FABRAP WITH EMORY ROTH AND SONS
24 State of Georgia Building (First National Bank Building) 2 Peachtree Street 1966, FABRAP with Emory Roth and Sons
Built on the site of the Peachtree Arcade the 41-story State of Georgia Building was the tallest structure in the Southeast at the time of its con-struction. Its slab-like profile and abstract ornamentation in characteristic of late InternationalStyle skyscraper design. Emphasizing the vertical thrust of the tower, the unbroken marble columns provide a sharp color contrast with the bronzed aluminum spandrels. A slight horizontal recess defines the top, housing two mechanical floors.

A dramatic re-interpretation of grand hotel lobbies from the early 20th century, the hotel was the first large postwar hotel built in downtown Atlanta. The cubic space of the 22-story sky lit lobby includes a bank of glass elevators, a 120-foot Richard Lipphold sculpture, and a cocktail bar (now removed) underneath a glass canopy suspended from the atrium ceiling. The space served as a model for new hotels for decades. The original building’s concrete exterior and interior is reminiscent of Portman’s Antoine Graves housing tower (1965), Peachtree Center (1965), and Merchandise Mart (1961, 1968). The cylindrical glass addition would serve as a small-scale precedent for Portman’s Westin Peachtree Hotel (1976). The rotating Polaris restaurant (now closed) remains a feature of the Atlanta skyline, if somewhat obscured.

I.M. PEI
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46 Broad Street 46 Broad Street 1951, I.M. Pei Demolished

Significant changes to the lobby space occurred with construction of a new meeting facility to the north of the hotel in 1996. Recent applications of an opaque coating to exterior concrete surfaces appreciably changed the building’s exterior appearance. Recent press coverage suggests unclear plans for continued use of the Polaris rooftop restaurant.

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Peachtree Center Mall 231 Peachtree Street 1973, John Portman and Associates Additions: 1971, 1982, John Portman and Associates

The project included the drastic remodeling of the existing 1903 bank building at the corner of Peachtree and Marietta streets. To allow for an unobstructed view from and of the new tower and to integrate the existing structure, its height was reduced by half and refaced in white marble. In 2003, the building underwent an additional phase of renovation, when the Georgia Building Authority replaced the lobby’s original Mexican stone-tiled ceiling, wood-paneled walls and tiered lighting fixtures.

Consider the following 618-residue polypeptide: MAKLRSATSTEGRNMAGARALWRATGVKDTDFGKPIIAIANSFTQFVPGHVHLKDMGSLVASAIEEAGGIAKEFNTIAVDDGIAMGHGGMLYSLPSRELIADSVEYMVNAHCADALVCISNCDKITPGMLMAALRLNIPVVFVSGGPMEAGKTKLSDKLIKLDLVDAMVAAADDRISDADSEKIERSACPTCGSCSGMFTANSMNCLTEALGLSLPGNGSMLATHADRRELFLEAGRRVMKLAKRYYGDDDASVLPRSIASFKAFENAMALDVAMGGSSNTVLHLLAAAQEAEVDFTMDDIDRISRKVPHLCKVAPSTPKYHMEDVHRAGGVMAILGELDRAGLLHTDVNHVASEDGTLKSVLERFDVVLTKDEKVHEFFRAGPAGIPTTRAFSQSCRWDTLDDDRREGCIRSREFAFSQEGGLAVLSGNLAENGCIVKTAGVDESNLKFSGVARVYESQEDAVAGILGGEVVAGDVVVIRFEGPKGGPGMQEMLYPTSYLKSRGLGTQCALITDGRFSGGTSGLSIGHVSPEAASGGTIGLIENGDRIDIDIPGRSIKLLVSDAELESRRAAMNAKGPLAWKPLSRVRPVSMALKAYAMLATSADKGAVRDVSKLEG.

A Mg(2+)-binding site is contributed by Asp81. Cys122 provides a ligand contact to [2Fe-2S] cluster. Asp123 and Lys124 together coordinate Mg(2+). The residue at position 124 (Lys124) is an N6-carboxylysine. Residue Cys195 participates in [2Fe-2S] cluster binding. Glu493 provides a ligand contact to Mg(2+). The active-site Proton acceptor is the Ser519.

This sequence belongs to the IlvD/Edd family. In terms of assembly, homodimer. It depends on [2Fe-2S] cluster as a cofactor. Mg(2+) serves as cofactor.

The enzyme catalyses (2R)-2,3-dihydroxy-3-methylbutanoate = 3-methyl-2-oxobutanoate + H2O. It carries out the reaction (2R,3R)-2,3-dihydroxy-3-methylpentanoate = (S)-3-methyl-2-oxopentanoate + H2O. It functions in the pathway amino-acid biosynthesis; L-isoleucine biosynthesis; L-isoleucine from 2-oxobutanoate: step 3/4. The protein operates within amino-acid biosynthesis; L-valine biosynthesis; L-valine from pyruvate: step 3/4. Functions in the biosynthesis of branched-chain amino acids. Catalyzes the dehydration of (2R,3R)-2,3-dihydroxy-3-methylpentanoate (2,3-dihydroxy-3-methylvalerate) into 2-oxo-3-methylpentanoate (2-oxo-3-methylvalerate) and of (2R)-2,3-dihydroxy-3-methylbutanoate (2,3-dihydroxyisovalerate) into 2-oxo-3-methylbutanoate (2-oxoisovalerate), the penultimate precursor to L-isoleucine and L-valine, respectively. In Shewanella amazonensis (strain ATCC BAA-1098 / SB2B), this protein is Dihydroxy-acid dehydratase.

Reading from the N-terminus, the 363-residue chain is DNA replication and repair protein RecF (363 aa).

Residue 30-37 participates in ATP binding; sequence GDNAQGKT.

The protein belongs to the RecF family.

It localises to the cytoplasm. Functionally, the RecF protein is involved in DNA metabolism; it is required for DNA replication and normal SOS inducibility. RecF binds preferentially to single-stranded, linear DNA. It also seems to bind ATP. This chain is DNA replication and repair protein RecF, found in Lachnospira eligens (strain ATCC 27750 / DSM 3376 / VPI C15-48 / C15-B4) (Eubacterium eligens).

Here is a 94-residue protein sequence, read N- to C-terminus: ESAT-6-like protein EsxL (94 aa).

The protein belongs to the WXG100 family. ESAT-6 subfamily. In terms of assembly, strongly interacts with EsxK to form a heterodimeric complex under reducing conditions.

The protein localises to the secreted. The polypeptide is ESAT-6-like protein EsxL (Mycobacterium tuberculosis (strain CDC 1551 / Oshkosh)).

ROBERT AND COMPANY
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Atlanta Constitution Building 143 Alabama Street 1948, Robert and Company

CARSON LUNDIN & SHAW
25 Trust Company of Georgia Building
25 Park Place Tower: 1969, Banking Hall: 1973, Carson Lundin & Shaw This late-Modern skyscraper was built on the site of the original Equitable Building (Burnham and Root, 1892). Columns from the Equitable Building were kept on the original site in the building’s plaza.

In addition to its hotel atriums, Peachtree Center is best known to the general public for its cluster of office towers. Peachtree Center Tower was the first to be built in 1965. Its precast panels, which hang from the steel skeleton and frame narrow floor-to-ceiling openings, were duplicated with minor variations in six other towers, ranging in height from 25 to 35 stories in an arrangement inspired by New York’s Rockefeller Center (1931-1939). Shops and other amenities are centralized in Peachtree Center Mall, which connects four towers below grade. The original integration of pedestrian outdoor and indoor spaces was lost in a 1986 renovation, which included enclosure of the sunken garden courtyard and installation of a transparent canopy along Peachtree Street.

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Peachtree Center Tower 230 Peachtree Street 1965, Edwards and Portman Apparel Mart 250 Spring Street 1979, John Portman and Associates Addition: 1989, John Portman and Associates Atlanta Merchandise Mart 240 Peachtree Street 1961, Edwards and Portman Addition: 1968, John Portman and Associates Inforum 250 Williams Street 1989, John Portman and Associates Gift Mart (Americas Mart) 230 Spring Street 1992, John Portman and Associates